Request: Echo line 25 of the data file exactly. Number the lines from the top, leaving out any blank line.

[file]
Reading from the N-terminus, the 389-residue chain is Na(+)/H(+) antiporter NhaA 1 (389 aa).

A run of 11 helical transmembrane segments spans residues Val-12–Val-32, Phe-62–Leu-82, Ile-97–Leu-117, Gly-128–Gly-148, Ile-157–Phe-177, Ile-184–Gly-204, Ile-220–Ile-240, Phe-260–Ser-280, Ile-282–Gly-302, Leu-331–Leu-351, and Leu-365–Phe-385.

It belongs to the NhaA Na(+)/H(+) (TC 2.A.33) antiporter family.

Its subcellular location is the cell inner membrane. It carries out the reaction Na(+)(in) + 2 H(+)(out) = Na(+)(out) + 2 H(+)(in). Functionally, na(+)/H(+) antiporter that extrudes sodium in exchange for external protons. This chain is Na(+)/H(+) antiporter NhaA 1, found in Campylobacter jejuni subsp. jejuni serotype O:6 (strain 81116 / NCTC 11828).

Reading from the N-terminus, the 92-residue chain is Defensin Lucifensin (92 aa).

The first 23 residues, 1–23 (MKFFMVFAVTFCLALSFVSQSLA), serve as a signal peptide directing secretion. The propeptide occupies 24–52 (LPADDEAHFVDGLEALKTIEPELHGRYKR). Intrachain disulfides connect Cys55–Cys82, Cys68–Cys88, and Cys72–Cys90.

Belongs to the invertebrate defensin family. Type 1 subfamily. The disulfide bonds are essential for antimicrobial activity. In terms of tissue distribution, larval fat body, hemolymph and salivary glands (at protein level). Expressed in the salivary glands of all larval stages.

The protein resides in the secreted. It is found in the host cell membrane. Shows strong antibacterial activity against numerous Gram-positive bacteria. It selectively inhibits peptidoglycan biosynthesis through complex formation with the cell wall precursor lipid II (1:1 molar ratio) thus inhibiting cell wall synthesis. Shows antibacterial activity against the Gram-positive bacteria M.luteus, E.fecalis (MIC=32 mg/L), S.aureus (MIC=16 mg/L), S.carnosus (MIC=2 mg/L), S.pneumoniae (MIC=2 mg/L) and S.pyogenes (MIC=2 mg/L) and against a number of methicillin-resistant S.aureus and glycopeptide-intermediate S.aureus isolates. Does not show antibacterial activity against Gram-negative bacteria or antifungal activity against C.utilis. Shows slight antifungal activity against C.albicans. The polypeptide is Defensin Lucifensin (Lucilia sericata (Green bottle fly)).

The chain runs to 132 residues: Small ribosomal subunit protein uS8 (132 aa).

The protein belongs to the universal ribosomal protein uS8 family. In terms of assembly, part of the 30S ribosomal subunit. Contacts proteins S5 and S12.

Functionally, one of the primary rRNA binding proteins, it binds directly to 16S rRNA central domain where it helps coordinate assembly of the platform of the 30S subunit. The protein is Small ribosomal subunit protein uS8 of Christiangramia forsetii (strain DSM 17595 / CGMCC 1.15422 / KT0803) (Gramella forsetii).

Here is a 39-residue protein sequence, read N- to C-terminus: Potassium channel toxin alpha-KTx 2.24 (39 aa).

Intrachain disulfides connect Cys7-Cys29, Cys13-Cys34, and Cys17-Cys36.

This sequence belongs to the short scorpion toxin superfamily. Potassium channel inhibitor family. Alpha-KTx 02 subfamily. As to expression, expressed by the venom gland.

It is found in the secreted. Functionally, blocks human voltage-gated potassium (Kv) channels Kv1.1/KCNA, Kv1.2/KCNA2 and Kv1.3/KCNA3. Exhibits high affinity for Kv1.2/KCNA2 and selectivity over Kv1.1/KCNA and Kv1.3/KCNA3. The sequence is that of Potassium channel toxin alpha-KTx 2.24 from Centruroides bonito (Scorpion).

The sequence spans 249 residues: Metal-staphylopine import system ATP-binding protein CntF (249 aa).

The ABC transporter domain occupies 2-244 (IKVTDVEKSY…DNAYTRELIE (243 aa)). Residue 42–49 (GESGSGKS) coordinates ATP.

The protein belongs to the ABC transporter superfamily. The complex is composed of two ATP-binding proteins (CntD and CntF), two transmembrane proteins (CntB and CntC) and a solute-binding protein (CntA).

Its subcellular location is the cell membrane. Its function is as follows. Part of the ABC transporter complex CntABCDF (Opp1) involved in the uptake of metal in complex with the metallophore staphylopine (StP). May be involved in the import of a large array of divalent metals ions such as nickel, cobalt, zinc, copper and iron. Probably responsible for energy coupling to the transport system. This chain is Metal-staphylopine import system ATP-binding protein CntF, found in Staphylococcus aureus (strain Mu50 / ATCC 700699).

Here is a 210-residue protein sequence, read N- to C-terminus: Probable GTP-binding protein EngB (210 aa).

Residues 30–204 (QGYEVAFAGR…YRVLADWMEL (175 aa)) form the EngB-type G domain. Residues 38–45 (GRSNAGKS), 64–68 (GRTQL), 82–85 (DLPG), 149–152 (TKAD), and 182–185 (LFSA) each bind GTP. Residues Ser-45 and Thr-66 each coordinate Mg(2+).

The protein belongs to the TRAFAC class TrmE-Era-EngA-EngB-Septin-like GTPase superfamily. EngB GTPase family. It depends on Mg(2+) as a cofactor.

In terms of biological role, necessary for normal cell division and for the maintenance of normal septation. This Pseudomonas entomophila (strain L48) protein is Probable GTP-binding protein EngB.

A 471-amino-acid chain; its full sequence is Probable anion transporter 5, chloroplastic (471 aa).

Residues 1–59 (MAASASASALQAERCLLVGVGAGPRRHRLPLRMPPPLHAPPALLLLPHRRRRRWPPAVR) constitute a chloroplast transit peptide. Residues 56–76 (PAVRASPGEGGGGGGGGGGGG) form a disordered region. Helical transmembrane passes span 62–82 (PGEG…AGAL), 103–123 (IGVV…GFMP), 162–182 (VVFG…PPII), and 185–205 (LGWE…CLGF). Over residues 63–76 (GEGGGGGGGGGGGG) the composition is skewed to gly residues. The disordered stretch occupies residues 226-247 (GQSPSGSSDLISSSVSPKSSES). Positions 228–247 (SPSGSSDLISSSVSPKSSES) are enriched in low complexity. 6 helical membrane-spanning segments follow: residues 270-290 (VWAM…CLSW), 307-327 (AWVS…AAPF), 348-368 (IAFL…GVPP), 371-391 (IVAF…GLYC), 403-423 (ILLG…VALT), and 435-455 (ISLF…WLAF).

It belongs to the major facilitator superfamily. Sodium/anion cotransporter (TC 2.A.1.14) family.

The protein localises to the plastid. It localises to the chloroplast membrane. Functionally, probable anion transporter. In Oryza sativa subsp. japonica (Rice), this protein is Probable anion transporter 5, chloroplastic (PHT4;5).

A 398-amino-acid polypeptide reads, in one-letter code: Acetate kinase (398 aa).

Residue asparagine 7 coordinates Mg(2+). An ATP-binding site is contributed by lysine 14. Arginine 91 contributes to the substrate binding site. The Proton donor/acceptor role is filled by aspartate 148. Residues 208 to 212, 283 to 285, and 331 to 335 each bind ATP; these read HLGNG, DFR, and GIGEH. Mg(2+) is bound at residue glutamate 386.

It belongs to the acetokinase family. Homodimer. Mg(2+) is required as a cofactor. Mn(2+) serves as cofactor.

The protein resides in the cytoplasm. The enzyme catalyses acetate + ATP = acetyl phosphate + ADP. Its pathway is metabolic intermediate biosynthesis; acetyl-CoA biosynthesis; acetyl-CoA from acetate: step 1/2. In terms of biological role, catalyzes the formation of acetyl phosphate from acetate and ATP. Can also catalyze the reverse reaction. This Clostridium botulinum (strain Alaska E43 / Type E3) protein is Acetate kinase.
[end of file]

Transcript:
Residues 1–59 (MAASASASALQAERCLLVGVGAGPRRHRLPLRMPPPLHAPPALLLLPHRRRRRWPPAVR) constitute a chloroplast transit peptide. Residues 56–76 (PAVRASPGEGGGGGGGGGGGG) form a disordered region. Helical transmembrane passes span 62–82 (PGEG…AGAL), 103–123 (IGVV…GFMP), 162–182 (VVFG…PPII), and 185–205 (LGWE…CLGF). Over residues 63–76 (GEGGGGGGGGGGGG) the composition is skewed to gly residues. The disordered stretch occupies residues 226-247 (GQSPSGSSDLISSSVSPKSSES). Positions 228–247 (SPSGSSDLISSSVSPKSSES) are enriched in low complexity. 6 helical membrane-spanning segments follow: residues 270-290 (VWAM…CLSW), 307-327 (AWVS…AAPF), 348-368 (IAFL…GVPP), 371-391 (IVAF…GLYC), 403-423 (ILLG…VALT), and 435-455 (ISLF…WLAF).